SANTIAGO (Reuters) - Chile’s President Sebastian Pinera proposed on Thursday to remove the statute of limitations on sex crimes, days after victims abused by a Catholic priest in Chile met with the Pope seeking retribution for the alleged crimes.
Pinera called on Chile’s Congress to act quickly in approving the bill, saying it would end impunity in cases that now have a statute of limitations that varies between 5 and 10 years, depending on the nature of the crime.
“Children that have been sexually abused have the right to defend themselves and to ensure justice is served,” Pinera said in a speech at the presidential palace in Santiago.
The proposal was lauded by victims of Fernando Karadima, a priest and Chile’s most notorious pedophile, three of whom had earlier this week traveled to Rome and urged Pope Francis to take action against several Chilean bishops.
Karadima was found guilty in a Vatican investigation in 2011 of abusing boys in Santiago in the 1970s and 1980s. But he never faced civilian justice because of the country’s abbreviated statute of limitations.
“This is a miracle. It’s a huge advance. I’m very excited. I wasn’t expecting this,” said Karadima victim James Hamilton.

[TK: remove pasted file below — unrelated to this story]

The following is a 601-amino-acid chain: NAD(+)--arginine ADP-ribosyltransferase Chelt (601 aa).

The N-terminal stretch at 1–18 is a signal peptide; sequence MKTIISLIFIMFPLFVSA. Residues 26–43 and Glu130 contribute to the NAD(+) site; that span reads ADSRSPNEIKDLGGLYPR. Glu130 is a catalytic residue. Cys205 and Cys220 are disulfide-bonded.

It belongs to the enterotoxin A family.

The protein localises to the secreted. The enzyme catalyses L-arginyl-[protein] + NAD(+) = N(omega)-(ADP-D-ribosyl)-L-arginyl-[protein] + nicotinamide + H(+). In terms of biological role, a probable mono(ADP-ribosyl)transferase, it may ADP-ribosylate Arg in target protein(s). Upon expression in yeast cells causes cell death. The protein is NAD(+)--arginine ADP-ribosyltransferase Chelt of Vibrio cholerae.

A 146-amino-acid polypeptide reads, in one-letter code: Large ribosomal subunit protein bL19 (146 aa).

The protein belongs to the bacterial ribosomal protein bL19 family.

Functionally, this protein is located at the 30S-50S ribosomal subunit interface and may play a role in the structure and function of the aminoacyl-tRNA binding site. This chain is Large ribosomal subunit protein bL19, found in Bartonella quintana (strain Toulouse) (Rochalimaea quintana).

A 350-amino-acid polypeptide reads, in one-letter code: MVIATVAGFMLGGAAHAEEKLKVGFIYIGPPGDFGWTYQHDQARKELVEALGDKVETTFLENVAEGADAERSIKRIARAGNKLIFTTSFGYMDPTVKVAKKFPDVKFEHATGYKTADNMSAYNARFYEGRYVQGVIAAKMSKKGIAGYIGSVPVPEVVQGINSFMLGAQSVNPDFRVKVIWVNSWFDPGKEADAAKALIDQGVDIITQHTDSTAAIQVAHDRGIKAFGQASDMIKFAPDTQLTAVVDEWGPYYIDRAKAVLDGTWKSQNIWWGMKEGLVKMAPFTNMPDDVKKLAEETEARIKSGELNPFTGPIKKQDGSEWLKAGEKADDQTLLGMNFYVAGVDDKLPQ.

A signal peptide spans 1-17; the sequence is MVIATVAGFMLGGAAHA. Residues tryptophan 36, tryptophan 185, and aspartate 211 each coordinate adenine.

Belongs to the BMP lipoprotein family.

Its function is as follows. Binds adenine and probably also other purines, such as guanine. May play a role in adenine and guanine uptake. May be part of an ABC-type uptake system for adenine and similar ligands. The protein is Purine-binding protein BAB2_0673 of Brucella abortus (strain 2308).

Hamilton had previously called bishops whom he accused of covering up the abuse “criminals” who deserved to be jailed.
It was not immediately clear whether the bill would apply retroactively, or only affect crimes committed following its passage.
The bill also follows a high-profile case in which a 20-month-old infant girl was raped and later murdered by a family member in Los Andes, a town outside of Santiago, dominating headlines and increasing pressure for more stringent laws against abuse.
The girl’s funeral was also held on Thursday.
According to government figures, more than 22,540 cases of sex crimes take place in Chile, or nearly three per hour.
Reporting by Antonio De la Jara, writing by Dave Sherwood; Editing by Bernadette Baum